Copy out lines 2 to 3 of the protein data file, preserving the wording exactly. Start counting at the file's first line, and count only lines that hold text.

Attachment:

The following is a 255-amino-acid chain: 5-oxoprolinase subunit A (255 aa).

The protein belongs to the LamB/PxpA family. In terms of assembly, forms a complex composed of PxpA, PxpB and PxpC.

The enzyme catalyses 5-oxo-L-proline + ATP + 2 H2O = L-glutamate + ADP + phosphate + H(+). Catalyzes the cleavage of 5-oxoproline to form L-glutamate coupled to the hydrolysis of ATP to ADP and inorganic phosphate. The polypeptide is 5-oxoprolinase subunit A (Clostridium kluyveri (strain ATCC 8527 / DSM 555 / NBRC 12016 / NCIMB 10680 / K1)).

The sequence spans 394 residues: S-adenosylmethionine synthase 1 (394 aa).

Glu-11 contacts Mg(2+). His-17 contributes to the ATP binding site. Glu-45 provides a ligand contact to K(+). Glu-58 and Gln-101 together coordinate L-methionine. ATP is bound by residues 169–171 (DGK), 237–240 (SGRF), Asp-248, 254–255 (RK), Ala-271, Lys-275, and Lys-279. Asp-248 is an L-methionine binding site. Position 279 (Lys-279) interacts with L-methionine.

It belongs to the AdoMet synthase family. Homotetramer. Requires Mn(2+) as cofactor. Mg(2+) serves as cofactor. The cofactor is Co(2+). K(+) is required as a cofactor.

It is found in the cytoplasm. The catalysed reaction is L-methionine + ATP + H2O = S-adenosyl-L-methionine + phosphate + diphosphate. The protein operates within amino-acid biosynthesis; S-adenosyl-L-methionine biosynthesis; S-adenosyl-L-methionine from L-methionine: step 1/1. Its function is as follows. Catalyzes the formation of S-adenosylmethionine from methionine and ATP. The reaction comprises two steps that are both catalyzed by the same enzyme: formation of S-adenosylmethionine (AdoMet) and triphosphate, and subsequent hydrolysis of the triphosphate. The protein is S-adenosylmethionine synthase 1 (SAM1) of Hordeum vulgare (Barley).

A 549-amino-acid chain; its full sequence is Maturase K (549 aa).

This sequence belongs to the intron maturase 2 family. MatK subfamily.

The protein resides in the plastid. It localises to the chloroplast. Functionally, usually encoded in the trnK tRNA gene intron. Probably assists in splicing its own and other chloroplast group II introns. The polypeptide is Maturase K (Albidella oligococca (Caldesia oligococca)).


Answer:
The protein belongs to the LamB/PxpA family. In terms of assembly, forms a complex composed of PxpA, PxpB and PxpC.

The enzyme catalyses 5-oxo-L-proline + ATP + 2 H2O = L-glutamate + ADP + phosphate + H(+). Catalyzes the cleavage of 5-oxoproline to form L-glutamate coupled to the hydrolysis of ATP to ADP and inorganic phosphate. The polypeptide is 5-oxoprolinase subunit A (Clostridium kluyveri (strain ATCC 8527 / DSM 555 / NBRC 12016 / NCIMB 10680 / K1)).